Shakespeare’s comedy “The Taming of the Shrew” shows the two sisters, Katherine and Bianca, as complete contrasts to eachother. He uses various techniques to achieve this effect. Many of these techniques are the same for both sisters; however their outcomes are different, therefore creating two completely different characters.Â We first see some of these techniques in action in Act I scene 1 when Kate and Bianca are first introduced. Our perception of the sisters is formed by what the men say about them and to them. Baptista, Kate and Bianca’s father, tries to persuade Gremio and Hortensio, Bianca’s suitors, to woo Kate, as she has no suitors yet.Order now
Gremio’s first comments on Kate paint a picture of her in our minds, “To cart her rather! She’s too rough for me”. Already we have a bad first impression of her and it becomes worse when Hortensio insults her, “No mates for you unless you were of gentler, milder mould”. These nasty comments show that the men are scared of her and obviously don’t think she is marriage material. Kate then says marriage is the last thing on her mind and wittily thinks of a comeback, “to comb your noddle with a three-legged stool”. She threatens to hit him with a piece of furniture. It is now clear in our minds that Kate is obviously the Shrew.
In contrast to Kate, however, Bianca is presented as very different. When we hear how the men speak of Bianca it is in an entirely different way. Everything said about her is not only flattering but elevates her; men worship her like a goddess, “the love I bear my sweat Bianca”. She acts sweetly in front of her father. This is a technique that is used to carry on the theme of deception and disguise used throughout the play. When told to go inside she does, “Go in, Bianca”. When given instructions she obeys. When Men speak to her they are polite and courteous, “madam, my instrument’s in tune”. She is seen as the “perfect” woman of Elizabethan times where as Kate is seen as the woman
of today, much more independent and stands up for what she believes in. But she is seen as absolutely dreadful in Elizabethan times. By the end of act I scene 1 Shakespeare has used the same techniques to present the sisters but their behaviour, language and attitude are perceived as complete contrasts. Kate is seen as a shrew. She is feared and appears depressed. Bianca is pictured as the ideal woman, worshipped and adored throughout Padua.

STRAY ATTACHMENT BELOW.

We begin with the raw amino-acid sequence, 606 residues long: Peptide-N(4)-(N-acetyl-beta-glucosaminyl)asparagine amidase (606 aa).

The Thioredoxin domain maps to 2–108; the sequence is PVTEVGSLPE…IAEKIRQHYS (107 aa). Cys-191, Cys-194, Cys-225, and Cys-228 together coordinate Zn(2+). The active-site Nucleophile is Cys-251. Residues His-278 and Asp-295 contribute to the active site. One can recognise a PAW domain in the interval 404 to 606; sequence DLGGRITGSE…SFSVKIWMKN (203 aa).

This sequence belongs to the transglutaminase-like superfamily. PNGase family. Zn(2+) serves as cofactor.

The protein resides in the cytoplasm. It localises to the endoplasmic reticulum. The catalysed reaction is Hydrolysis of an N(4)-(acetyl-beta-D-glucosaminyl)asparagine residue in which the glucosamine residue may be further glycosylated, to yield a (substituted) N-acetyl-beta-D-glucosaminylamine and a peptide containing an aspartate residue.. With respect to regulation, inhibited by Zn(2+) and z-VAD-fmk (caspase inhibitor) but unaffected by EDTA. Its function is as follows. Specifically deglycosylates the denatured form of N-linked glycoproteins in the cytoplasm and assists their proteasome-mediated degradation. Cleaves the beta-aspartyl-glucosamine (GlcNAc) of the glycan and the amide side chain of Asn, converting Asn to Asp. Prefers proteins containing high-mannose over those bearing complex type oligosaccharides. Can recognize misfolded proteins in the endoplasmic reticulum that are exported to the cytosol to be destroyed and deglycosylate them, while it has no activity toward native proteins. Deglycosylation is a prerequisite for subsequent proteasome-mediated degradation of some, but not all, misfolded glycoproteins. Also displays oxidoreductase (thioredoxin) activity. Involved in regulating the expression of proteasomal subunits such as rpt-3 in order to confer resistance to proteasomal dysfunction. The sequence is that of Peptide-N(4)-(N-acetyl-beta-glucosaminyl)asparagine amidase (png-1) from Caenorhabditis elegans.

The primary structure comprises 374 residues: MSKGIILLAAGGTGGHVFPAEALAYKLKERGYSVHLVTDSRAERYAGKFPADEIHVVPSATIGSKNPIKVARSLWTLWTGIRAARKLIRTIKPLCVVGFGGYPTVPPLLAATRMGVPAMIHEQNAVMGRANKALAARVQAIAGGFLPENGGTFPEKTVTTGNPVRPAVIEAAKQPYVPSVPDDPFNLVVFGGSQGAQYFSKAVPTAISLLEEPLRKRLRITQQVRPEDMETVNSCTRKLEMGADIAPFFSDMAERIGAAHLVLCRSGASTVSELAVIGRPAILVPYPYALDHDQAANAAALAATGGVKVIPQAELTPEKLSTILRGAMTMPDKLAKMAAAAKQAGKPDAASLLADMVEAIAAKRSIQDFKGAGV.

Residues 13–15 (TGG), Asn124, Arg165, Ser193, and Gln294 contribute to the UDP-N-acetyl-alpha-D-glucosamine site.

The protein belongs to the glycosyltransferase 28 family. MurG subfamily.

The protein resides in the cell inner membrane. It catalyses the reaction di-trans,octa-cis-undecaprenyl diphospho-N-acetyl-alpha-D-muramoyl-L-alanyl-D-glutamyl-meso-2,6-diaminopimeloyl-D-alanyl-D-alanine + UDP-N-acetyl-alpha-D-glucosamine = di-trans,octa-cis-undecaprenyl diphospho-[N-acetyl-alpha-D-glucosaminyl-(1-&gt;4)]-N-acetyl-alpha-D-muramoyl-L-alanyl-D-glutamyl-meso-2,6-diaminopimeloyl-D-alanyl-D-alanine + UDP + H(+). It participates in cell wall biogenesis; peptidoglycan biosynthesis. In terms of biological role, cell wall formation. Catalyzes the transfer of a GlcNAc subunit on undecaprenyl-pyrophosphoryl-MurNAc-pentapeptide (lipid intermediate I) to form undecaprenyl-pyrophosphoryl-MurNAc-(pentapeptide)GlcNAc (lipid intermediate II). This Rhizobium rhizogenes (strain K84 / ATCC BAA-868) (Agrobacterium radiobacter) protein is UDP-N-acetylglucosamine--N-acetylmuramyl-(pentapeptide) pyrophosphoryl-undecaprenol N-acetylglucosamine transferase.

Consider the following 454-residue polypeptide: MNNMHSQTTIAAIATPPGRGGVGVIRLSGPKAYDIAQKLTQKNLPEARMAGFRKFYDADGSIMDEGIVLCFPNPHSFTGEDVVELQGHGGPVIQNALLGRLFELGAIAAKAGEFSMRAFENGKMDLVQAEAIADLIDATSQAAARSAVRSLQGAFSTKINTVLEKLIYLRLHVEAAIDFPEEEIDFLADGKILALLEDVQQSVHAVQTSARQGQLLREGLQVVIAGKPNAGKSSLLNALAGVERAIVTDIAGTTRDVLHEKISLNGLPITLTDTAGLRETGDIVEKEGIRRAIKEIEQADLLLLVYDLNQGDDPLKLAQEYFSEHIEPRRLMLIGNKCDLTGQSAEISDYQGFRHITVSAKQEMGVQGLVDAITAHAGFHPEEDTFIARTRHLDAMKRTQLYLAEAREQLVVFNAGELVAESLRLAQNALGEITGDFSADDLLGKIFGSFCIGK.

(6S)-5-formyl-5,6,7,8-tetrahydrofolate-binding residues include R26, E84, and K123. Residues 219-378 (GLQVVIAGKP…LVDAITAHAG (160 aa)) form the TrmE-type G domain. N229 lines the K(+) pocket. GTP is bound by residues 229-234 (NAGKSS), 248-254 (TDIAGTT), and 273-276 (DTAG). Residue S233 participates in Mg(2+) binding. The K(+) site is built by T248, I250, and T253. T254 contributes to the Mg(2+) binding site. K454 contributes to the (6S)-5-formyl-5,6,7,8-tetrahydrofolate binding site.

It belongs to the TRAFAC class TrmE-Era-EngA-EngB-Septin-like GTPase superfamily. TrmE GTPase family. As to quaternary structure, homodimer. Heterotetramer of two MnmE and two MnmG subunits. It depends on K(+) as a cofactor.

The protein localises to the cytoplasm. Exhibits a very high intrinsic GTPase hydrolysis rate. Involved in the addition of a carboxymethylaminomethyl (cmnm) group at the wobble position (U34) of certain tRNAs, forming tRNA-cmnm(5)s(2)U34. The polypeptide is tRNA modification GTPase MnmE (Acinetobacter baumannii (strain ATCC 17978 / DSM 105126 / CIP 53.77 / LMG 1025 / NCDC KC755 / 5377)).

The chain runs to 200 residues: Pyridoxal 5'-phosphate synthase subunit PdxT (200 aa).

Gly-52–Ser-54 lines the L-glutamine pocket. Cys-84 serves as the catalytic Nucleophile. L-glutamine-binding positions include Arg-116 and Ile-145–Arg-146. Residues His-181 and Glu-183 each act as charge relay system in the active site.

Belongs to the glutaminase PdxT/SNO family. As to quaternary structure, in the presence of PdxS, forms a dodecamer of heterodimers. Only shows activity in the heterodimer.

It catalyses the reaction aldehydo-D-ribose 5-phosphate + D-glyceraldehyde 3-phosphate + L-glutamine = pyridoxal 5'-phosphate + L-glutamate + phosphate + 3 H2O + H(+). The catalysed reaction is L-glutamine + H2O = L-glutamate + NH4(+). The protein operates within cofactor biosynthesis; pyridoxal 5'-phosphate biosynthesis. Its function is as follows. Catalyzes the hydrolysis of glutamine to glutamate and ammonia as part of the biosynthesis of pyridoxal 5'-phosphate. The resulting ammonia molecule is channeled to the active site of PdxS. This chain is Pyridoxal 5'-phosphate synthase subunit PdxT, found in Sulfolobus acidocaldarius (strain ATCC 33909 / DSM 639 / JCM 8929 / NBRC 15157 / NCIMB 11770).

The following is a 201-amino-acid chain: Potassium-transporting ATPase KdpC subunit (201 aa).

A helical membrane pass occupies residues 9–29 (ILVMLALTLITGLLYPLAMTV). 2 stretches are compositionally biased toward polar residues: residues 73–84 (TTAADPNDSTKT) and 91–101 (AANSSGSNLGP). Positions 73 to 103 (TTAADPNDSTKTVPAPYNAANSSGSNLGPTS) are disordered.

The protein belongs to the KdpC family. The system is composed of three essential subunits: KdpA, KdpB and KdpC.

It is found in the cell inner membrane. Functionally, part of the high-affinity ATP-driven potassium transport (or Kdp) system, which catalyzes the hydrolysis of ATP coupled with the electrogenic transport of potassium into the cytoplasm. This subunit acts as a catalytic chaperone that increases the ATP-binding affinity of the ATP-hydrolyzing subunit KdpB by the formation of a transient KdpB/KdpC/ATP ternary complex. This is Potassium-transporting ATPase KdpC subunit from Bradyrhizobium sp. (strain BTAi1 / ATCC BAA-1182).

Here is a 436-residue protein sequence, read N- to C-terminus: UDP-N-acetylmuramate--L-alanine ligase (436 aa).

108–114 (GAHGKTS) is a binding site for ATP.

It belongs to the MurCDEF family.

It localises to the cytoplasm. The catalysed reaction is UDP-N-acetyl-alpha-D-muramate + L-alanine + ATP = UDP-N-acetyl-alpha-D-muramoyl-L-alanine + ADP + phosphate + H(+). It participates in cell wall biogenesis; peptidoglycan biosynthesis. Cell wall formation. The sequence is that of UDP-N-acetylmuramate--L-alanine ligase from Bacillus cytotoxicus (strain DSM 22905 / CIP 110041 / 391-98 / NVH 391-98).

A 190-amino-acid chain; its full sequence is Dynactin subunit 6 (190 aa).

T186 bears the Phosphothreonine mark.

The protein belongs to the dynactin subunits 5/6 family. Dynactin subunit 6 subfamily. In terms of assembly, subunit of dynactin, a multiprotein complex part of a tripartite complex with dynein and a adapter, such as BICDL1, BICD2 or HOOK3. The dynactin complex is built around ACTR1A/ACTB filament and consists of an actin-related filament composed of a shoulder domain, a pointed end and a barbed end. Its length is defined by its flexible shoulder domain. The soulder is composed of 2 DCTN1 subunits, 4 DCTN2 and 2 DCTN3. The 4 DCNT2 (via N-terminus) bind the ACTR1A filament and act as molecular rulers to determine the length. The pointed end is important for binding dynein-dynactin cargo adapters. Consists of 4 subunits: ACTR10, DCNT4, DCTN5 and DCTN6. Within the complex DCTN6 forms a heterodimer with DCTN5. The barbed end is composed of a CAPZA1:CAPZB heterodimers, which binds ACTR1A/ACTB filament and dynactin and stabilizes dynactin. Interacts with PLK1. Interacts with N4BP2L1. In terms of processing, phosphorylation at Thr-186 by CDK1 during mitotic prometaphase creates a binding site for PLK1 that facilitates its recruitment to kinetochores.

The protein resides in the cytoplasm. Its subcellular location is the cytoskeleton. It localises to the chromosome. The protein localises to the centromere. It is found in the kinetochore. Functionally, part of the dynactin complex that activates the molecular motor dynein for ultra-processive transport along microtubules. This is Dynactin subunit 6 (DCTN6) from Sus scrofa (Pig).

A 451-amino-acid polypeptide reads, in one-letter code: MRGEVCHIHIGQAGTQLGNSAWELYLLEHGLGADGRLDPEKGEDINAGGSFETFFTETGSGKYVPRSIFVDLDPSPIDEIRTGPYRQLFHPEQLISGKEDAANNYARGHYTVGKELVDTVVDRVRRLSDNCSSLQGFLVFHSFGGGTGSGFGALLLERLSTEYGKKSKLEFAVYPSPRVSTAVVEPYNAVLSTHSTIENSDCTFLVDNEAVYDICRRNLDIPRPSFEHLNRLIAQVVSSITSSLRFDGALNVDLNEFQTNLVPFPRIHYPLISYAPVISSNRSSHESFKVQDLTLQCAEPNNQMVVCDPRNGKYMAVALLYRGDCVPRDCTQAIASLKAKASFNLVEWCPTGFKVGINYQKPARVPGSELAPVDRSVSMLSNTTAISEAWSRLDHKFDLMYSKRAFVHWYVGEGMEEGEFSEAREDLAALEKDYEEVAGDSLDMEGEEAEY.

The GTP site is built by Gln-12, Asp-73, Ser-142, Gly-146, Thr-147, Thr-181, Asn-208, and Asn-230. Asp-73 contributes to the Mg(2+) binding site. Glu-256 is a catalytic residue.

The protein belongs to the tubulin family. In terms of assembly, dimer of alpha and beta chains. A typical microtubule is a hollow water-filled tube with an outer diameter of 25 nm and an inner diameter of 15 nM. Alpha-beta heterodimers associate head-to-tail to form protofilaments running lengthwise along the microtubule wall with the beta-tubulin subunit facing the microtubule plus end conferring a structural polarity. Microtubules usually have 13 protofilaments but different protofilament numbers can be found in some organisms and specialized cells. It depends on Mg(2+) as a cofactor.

Shakespeare brings us back to the sisters in act II scene 1. This is a crucial part in the play as it is the only scene that presents Kate and Bianca alone with no one else around. You could say this is the ideal moment for Shakespeare to show their true colours. Kate has tied up Bianca and is trying to get who she likes most out of her suitors out of her. This confirms her shrewish character with the violence and aggressiveness she shows, “Minion, thou liest!”. Bianca this time, however, is not the kind hearted, mild, polite woman we thought she was; she is now not being watched by men so her “real” character shines through. She is smug to Kate, “I know my duty”, and this would annoy Kate putting her in her place. Bianca talks most out of the two sisters, which is unusual for her as we have already seen she does not talk much and only when spoken to.
But what is most interesting is the fact that when Baptista enters the room Bianca starts to cry and shuts up immediately. This is reinforced when Kate says, “Her silence flouts me”. This may mean that Kate knows the real Bianca that may not be what we first thought. We don’t only see a change in Bianca’s character but also Kate’s. We believed before that Kate didn’t care what anyone thought of her but now this may not be the case, “What will you not suffer me? Nay, now I see she is your treasure”. This shows Kate may actually have feelings under her hard strong independent exterior, as Kate is upset that Baptista favours Bianca.